Changed my Doohickey thingy. Much cussing - Kawasaki KLR 650 Forum
1987 to 2007 Wrenching & Mods For maintaining, repair or modifications of Generation 1 KLR's. 2007 and earlier.

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post #1 of 13 Old 08-28-2018, 06:54 AM Thread Starter
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Changed my Doohickey thingy. Much cussing

Got all my parts together and took a half day off so the wife won't bother me. I didn't tell her. My plan was to do:

1. Doohickey
2. 16 tooth sprocket
3. Carb jet
4. Petcock
5. Frame bolts

and something else or other.

Took all day to do the Doo. Luckily I had bought two gaskets as well. The big problem was removing that rotor bolt. I had purchased a giant wrench head that would fit my 1/2 in breaker bar. Well, the head wouldn't fit so had to use a grinder to make it fit which took forever. After much cussing I got the bolt off and after some more cussing got the doohickey installed and the pieces back together and to my surprise, no leaks. Usually when I do something, it leaks.

So anyway, my bike seems to crank better but when I engage the choke it will rev up to about 2500rpm instead of about the normal 2k rpm. Not a big deal but strange that a cam chain adjustment would make a difference like that.

Just glad it's done. I have a 2014 with a little over 8000 miles on it. There was ZERO sign of wear and the spring was pristine. I would question the need on this bike or at least the need before 20,000 miles.
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post #2 of 13 Old 08-28-2018, 07:55 AM
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I went ahead and bought the Eagle Mike rotor wrench and had mine off in 20 seconds. Wrench held tight against the crash bar and the breaker bar took the bolt right out. I took the outer cover off, pulled the rotor, found that the doo had already been done and put it all back together. Maybe an hour. The right tools are the difference between a cussing day and quick job.

Is the idle issue something to do with the carb kit you said you were doing?
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post #3 of 13 Old 08-28-2018, 08:42 AM
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Quote:
Originally Posted by patroy75 View Post
Got all my parts together and took a half day off so the wife won't bother me. I didn't tell her. My plan was to do:

1. Doohickey
2. 16 tooth sprocket
3. Carb jet
4. Petcock
5. Frame bolts

and something else or other.

Took all day to do the Doo. Luckily I had bought two gaskets as well. The big problem was removing that rotor bolt. I had purchased a giant wrench head that would fit my 1/2 in breaker bar. Well, the head wouldn't fit so had to use a grinder to make it fit which took forever. After much cussing I got the bolt off and after some more cussing got the doohickey installed and the pieces back together and to my surprise, no leaks. Usually when I do something, it leaks.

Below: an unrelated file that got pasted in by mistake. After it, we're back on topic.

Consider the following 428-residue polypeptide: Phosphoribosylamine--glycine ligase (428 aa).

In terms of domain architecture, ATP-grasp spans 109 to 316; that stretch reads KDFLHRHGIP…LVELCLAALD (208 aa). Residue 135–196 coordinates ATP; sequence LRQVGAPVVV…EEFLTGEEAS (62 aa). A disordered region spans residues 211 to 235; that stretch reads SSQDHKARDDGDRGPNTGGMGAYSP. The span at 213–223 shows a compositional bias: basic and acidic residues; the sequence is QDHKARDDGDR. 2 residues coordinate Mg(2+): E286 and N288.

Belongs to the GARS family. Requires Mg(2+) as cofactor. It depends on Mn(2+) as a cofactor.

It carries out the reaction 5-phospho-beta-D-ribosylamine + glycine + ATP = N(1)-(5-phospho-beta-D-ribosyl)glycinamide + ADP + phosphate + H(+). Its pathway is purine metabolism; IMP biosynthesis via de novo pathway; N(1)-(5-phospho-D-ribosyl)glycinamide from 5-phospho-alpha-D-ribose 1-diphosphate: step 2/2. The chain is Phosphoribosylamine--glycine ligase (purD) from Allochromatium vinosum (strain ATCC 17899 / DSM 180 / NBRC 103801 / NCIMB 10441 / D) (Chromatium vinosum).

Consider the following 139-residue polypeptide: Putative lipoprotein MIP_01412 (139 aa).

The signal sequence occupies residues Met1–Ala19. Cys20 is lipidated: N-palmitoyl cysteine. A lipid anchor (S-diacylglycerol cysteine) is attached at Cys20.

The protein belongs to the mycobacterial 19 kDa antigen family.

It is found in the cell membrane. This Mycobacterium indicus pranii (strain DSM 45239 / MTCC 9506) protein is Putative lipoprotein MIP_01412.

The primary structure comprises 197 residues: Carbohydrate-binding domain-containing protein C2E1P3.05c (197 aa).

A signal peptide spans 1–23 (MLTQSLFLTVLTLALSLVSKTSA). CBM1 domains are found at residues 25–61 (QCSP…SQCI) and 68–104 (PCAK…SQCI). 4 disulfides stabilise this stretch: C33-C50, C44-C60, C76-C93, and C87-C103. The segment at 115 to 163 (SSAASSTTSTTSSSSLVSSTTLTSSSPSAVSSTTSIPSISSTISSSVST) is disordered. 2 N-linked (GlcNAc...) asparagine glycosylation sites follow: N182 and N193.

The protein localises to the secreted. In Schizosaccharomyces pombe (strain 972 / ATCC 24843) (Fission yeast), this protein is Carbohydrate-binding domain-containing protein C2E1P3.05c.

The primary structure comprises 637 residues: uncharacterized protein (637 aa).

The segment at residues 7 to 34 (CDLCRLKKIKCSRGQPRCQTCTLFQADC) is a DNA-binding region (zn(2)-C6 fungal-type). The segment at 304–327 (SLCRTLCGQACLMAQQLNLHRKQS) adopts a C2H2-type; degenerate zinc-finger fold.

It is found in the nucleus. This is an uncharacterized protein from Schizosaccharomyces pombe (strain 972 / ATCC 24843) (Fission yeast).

So anyway, my bike seems to crank better but when I engage the choke it will rev up to about 2500rpm instead of about the normal 2k rpm. Not a big deal but strange that a cam chain adjustment would make a difference like that.

Just glad it's done. I have a 2014 with a little over 8000 miles on it. There was ZERO sign of wear and the spring was pristine. I would question the need on this bike or at least the need before 20,000 miles.
Perhaps, "balancer" chain, vs. cam chain, patroy75?

What carb jet did you change, and from what to what? Agree with shaky6 above, as to the possible cause of your high idle (but not a serious problem, IMHO, since the sympton occurs only when the "choke" (starting enricher) is activated). The videos posted on the, "Carb Overhaul" thread on this website are your friends.

I've wondered myself, if aftermarket doohickey implant is desperately, urgently necessary on latter-day KLR650s. (Got one on my Generation 1.) And, I mull my perennial wonder, what percentage of KLR650s, throughout production beginning in 1987, have aftermarket doohickeys installed? Uh . . . Thermo-Bobs?
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post #4 of 13 Old 08-28-2018, 09:09 AM Thread Starter
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I haven't gotten to the carb yet. I only did the doohickey so that's why I was shocked that there was any change at all.
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post #5 of 13 Old 08-28-2018, 09:45 AM
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Just because your "doo" hadn't caused you a problem (yet) doesn't mean it wasn't going to. How much spring tension was there?

Must be time for my "doohickey" post;

I have spent significant time reading and researching this issue over the years as have others......my opinion is thus:

- Gen1: failure of the stock lever and/or spring is highly likely.......the people "in the know" guesstimate around 33% though I'd suggest the figure is somewhat mileage dependent with the 33% being around 20,000 miles.....higher mileage = higher percentage of failure.

- Gen2: doohickey lever failure is almost non-existant.......the issues of loose fit on the shaft and loss of spring tension are real. Loss of tension is said to occur around 6,000 miles though some have zero tension from new and some still have tension at 20,000 miles.